This is a Bicentennial Minute. Eleven Americans, ranging in age from 9 to 50, have come down with swine flu, the Associated Press reports: "All those people either recovered or are recovering; at least two were hospitalized."
In Mexico, however, the toll has been much worse. "About 70 deaths out of roughly 1,000 cases represents a fatality rate of about 7 percent," the AP notes. This is far higher than the 2.5% fatality rate from the Spanish flu pandemic of 1918-19, although the latter was many orders of magnitude more widespread, killing 40 million people world-wide.
"The Mexican rate sounds terrifying," the AP writes. "But it's possible that far more than 1,000 people have been infected with the virus and that many had few if any symptoms." Which is somewhat, though not entirely, reassuring.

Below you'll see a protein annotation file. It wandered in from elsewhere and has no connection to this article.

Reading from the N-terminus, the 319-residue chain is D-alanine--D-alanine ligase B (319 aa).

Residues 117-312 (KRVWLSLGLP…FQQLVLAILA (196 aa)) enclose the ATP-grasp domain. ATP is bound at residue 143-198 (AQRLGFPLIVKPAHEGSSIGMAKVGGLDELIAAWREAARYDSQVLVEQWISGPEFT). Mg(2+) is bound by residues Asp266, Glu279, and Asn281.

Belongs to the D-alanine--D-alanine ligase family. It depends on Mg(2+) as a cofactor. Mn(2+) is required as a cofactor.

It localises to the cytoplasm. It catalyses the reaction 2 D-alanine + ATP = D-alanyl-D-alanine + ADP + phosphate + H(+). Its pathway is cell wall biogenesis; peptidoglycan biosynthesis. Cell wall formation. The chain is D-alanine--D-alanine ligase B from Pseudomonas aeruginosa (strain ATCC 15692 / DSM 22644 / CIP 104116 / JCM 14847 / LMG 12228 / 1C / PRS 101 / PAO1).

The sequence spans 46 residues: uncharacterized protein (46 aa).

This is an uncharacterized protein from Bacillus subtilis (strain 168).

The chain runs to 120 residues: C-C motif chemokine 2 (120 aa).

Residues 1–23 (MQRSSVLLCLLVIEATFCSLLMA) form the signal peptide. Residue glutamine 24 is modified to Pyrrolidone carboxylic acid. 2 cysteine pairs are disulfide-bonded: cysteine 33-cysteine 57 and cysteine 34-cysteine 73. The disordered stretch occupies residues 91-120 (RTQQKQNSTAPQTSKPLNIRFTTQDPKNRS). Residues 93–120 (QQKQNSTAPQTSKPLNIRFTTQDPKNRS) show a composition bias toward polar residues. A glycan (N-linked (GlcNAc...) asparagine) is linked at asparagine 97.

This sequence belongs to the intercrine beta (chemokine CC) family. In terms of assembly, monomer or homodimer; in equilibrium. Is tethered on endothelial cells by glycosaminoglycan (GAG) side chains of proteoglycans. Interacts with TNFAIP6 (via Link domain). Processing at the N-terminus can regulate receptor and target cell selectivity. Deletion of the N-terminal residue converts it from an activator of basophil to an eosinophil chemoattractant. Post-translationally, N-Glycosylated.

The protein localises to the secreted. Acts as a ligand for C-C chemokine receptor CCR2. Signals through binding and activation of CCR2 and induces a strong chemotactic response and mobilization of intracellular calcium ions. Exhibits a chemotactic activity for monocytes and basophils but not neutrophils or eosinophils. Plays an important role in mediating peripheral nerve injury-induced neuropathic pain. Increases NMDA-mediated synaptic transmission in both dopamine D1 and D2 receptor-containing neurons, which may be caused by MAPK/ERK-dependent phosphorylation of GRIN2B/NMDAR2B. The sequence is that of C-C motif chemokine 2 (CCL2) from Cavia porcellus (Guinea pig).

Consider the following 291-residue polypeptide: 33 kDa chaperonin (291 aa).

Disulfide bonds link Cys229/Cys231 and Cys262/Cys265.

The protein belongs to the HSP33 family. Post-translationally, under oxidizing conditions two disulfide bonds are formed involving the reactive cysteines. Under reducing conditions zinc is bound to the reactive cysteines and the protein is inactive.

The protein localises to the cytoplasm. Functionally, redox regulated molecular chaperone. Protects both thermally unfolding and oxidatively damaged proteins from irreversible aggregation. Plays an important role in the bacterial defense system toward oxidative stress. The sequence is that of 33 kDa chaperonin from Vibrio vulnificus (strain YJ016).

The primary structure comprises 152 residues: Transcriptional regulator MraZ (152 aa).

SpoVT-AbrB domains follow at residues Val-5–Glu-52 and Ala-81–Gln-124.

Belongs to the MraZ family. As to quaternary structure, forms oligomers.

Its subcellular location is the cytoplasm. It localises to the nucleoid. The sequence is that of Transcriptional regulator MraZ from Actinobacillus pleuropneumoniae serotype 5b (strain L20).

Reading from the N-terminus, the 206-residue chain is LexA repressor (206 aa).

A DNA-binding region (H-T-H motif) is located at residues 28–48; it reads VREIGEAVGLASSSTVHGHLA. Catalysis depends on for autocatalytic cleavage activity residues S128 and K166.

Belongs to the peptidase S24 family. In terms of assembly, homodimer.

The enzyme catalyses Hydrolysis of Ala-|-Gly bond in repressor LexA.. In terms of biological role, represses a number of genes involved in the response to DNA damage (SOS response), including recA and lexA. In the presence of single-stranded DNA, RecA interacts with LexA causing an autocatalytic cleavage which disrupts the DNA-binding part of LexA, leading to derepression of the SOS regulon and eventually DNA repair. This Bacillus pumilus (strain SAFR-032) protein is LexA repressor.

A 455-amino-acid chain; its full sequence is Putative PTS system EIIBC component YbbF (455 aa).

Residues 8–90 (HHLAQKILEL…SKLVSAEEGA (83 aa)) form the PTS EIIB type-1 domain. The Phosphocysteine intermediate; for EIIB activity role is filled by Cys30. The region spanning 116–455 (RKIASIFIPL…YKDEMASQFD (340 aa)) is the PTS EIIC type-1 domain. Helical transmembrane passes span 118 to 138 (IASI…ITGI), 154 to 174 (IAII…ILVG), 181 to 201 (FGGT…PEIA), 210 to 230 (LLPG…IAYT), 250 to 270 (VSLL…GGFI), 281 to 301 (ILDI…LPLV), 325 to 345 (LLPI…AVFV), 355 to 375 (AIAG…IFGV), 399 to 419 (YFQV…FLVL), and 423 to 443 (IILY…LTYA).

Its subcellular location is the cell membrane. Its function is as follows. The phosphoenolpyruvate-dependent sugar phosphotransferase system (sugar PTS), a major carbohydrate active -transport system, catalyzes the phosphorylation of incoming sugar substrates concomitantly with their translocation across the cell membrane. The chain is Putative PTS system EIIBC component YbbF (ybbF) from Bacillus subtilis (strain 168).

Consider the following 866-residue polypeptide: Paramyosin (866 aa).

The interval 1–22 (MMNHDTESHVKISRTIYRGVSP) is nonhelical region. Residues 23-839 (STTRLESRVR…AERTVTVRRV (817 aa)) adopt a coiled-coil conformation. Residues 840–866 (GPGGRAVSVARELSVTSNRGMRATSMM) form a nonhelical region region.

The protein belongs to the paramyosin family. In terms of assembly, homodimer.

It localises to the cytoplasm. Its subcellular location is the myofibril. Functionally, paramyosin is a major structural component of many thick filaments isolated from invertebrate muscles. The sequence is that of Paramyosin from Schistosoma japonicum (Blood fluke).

The AP dispatch is titled "Swine Flu Worse in Mexico Than US, but Why?" There's no definitive answer, but here's one of the possibilities:
Access to medical care has been an issue in Asia, where a rare bird flu--which does not spread easily from person-to-person--has killed more than 200 over the last several years. Maybe Mexican patients have also had trouble getting medical care or antiviral drugs, some have speculated--even though the government provides health care.
Wouldn't this paragraph make more sense if it ended ". . . because the government provides health care"?